From 1945- 1989, Berlin was the centre point between the two great powers of its age, the United States and the Soviet Union. In the recent months since the political escalation in Hong Kong, one might begin to wonder if we are seeing very similar situations again. One might argue that what this shows is that history does not repeat but it certainly rhymes.
Since the fall of the Berlin Wall in 1989 and the collapse of the Soviet Union in 1991, many have argued that we lived in the period of ‘an end of history’ (history in the Hellenic sense), something which, in our post-9/11 epoch, many have come to disregard. Since then, the last couple of years have seen many academics and politicians speculating about what the political future of the world might be. The reasoning for such questions arising has come from multiple sources. The main source has been the hegemonic challenger to the United States in the form of a rising China.
Since the rise of China both politically and economically on the world stage, many have wondered what this will mean for the global world structure. How will America react to such challenges? Many have wondered if we are falling towards another ‘Cold War’, this time the frontiers and reasonings being different. Instead of proxy wars and alliances, we see the trend of foreign investment projects from China’s Belt and Road Initiative to the United States Indo-Pacific strategy as counterbalances of their own. The return of the cult of personality around Xi Jinping and the removal of term limits of the presidency would signal a similar return to a Soviet-era style of government. A government with its own type of concentration camps swapping Kulaks for Uighurs, and with its own paranoia about media and state censorship. The recent news of Chinese spy defections to Australia could add towards this argument, with Chinese spy rings being alleged to be currently operating in Taiwan, Australia and Hong Kong by said defectors.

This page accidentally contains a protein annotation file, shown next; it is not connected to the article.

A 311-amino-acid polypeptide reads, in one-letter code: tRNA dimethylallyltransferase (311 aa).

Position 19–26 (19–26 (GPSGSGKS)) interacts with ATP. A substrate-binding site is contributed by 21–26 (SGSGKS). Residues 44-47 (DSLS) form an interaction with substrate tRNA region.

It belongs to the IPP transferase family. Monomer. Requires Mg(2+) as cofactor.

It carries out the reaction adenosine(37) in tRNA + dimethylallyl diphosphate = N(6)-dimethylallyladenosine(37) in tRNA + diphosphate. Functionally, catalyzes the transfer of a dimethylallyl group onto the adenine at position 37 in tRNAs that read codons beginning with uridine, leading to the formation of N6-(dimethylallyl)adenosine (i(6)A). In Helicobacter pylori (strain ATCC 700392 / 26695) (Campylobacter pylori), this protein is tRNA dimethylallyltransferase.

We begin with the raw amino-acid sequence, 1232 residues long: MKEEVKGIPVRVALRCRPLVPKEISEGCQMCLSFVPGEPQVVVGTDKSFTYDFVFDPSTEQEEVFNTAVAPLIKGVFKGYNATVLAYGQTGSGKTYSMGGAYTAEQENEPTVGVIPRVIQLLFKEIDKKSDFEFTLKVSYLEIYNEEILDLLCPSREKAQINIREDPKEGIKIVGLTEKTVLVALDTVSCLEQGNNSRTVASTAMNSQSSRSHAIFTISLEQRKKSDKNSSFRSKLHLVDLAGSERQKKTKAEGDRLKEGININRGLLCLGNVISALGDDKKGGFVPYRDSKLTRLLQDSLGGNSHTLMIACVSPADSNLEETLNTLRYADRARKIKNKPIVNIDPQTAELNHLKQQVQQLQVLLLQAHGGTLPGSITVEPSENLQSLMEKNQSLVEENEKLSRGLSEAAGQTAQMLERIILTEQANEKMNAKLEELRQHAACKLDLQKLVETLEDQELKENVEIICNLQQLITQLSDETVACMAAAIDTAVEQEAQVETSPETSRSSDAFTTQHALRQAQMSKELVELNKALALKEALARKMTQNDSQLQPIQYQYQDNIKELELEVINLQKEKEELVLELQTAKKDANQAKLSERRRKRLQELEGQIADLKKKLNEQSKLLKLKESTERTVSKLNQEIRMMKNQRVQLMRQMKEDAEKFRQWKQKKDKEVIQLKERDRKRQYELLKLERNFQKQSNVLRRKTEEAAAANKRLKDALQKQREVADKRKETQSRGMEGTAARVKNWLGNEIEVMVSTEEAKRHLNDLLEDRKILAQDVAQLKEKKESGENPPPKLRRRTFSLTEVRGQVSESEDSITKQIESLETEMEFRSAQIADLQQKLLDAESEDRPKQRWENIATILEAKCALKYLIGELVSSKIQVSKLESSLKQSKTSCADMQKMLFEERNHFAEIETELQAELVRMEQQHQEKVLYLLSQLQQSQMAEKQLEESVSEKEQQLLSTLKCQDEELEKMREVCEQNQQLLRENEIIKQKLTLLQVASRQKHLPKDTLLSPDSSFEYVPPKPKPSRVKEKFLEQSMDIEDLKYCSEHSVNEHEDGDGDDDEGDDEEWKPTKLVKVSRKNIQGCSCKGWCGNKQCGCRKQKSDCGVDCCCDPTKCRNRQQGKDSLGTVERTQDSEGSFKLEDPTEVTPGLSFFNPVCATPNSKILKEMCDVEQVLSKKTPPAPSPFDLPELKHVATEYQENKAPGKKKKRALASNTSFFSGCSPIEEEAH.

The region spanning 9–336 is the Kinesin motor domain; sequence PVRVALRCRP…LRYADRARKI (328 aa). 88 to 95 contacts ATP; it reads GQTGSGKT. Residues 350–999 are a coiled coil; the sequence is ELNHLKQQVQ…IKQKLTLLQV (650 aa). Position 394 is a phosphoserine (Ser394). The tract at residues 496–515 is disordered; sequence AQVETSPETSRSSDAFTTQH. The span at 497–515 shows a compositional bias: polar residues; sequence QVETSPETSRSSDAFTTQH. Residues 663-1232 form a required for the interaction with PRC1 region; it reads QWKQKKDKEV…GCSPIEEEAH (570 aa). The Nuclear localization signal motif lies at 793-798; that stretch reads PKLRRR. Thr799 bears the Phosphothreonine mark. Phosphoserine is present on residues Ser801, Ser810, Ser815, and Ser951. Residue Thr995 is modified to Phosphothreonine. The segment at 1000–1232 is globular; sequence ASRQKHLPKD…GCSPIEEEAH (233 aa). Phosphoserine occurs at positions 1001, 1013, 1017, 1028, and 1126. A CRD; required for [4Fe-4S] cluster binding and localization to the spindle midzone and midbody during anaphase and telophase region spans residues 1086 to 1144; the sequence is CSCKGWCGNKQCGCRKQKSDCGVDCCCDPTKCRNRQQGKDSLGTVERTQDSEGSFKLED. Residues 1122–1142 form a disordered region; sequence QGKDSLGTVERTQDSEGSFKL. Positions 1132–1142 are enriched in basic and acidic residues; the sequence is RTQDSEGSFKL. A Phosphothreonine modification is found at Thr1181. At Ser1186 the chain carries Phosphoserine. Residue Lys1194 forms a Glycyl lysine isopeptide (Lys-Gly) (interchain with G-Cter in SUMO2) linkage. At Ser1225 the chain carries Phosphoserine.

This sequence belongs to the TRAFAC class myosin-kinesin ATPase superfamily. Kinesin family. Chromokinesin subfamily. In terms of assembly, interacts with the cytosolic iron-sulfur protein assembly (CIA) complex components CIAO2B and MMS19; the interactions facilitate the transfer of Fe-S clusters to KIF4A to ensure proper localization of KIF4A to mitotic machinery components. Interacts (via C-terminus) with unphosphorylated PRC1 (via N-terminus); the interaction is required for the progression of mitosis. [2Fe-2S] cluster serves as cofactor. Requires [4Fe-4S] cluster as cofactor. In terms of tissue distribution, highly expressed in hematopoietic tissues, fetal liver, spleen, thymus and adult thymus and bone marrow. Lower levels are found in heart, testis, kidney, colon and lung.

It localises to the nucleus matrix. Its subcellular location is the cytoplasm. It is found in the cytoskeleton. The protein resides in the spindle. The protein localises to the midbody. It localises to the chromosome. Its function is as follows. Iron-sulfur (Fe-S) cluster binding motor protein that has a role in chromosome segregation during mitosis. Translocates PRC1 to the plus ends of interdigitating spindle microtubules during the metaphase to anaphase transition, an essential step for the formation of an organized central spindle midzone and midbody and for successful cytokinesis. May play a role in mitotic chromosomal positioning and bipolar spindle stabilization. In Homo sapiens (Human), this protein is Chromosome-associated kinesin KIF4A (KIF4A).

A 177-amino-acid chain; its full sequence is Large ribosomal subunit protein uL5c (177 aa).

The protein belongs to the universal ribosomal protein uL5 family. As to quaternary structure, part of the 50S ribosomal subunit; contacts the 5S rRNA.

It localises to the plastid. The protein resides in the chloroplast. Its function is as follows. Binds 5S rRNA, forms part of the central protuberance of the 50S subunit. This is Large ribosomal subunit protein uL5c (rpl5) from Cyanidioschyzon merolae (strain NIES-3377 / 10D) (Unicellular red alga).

Due to such things occurring and that maybe falling into a world once again split into two, then perhaps it would be prudent to suggest a new Berlin for this ‘Second Cold War’; Hong Kong being the new candidate due to its physical and ideological dichotomy between two forces. Having been encompassed by one superpower sharing a strong cultural base with its nearest neighbour, a large majority of its occupants yet still hold its loyalties towards a more ‘western ideal’. Due to this, Hong Kong protests might merely be the impetus for a new Berlin in this ‘Second Cold War’. A city in which most of its occupants are deeply against their nearest neighbour, its youngest being the most committed against the PRC’s growing influence over the region. The divide between two different cultural worldviews with an uncertain future all might be indicators towards such claims. After all, if we have stumbled into a second Cold War between China and the United States, Hong Kong is currently in the centre of it.
When bearing this in mind, it be would prudent for nations and policy makers alike to start viewing Hong Kong in a new light. This contrasts with Hong Kong’s older view of it simply being a banking hub and a former Asian gem of the British Empire. Policy makers should start to view Hong Kong as that of Berlin post-WWII. Treating it in such a manner would force policy makers and law makers to start recognising the challenges being faced in this region of the world. Only then, can a more coherent policy and strategy be devised by the Western nations in handling such a delicate issue.